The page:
One of my biggest pet peeves is when people are on their phones around company, especially during one on one interactions. I know this topic has been beaten to death, but I’m going to take yet another stab at it.

The strange thing is: it really doesn’t surprise me when a friend starts using their phone mid-conversation. I almost expect it. And when a friend DOESN’T get on their phone, I’m awestruck. When did something that was once just a common decency become an admired trait?

I get it. I do it too sometimes. I gotta take a photo of my food from 23948 different angles. Sometimes I have to check my work email… sometimes I have to respond to someone about something. However, that doesn’t change the fact that I feel like a total asshole doing it. Picking up your phone during a conversation signals a complete disregard of the other person’s time, what their presence means to you. What are they supposed to do while you’re taking care of your phone errands? Stare blankly at the blue light reflecting off your face?

What’s worse is when someone asks you to look at their phone. (sigh) No – I don’t want to look at your phone screen to see a YouTube video that took you 10 minutes to find. I would rather just talk to you.

We’ve established this: a LOT of us do it. However, it’s important to recognize when you’re doing it because it’s disrespectful. If we recognize it more, we can better change our behavior. And there’s something great about being in the moment with company that we often forget about.

Like I said, I’m borderline inspired by friends who don’t reach for their phones when we’re hanging out. (Even though that should just be expected, right?)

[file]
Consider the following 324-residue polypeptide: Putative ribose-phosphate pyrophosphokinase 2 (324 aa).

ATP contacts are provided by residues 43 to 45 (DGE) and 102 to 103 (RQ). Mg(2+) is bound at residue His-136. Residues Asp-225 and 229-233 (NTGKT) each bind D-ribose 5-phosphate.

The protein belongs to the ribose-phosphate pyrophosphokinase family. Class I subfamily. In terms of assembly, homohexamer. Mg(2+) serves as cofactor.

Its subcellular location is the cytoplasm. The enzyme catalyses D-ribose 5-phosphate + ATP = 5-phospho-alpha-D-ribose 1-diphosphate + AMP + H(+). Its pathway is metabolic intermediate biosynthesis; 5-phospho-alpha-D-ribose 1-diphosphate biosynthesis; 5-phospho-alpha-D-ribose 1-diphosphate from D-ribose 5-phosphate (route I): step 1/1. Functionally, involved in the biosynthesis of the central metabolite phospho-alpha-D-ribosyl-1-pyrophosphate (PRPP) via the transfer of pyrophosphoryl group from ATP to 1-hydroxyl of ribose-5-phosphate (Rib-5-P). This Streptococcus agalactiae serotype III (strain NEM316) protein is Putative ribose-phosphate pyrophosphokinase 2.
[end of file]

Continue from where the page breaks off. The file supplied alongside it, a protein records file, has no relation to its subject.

Take Katey, for example, (she’s going to probably feel strange reading this), but her job is to connect with people online. Her job is social media and staying connected. However, when you hang out with Katey, she gives you 1000% of her time and attention. At first it blew my mind and made me a little nervous, but ultimately, it made me feel valuable as a human being. So if she can manage to do it, I think the rest of us can too.

With notifications and text messages, we’re plagued by this sense of urgency for things that are… not that urgent. It’s important to take a step back and employ a little bit of Aretha Franklin’s R-E-S-P-E-C-T.

So, personally… I’ve stopped keeping my phone at arm’s length. I keep it in my purse. I wear a watch so I can check the time. I’ve turned off notifications. If I need to check my phone, I make sure I apologize to whoever I’m with. And you know what? I have more meaningful interactions. 

Be in the moment. Value the time of others. You’re not the president. That text message can wait.

Radhika The Snobby Foodie
Senior Writer || Snob in Chief at The Snobby Foodie || ENTJ || Once went to four coffee shops in one day to find the best one…

About The Author

Radhika The Snobby Foodie

Senior Writer || Snob in Chief at The Snobby Foodie || ENTJ || Once went to four coffee shops in one day to find the best one...

3 Responses

  1. Romina Cunanan

    Yas yas YAAAS at this! Short and concise. I feel like linking this article to a few friends who pick up their phones waaaay too many times in a day. (And also maybe link them to those time lock things on Amazon lol)

    Reply
    • Radhika

      Hahah! Yes, definitely link it to your friends – I know I did & lol @ the time lock comment!

      Reply

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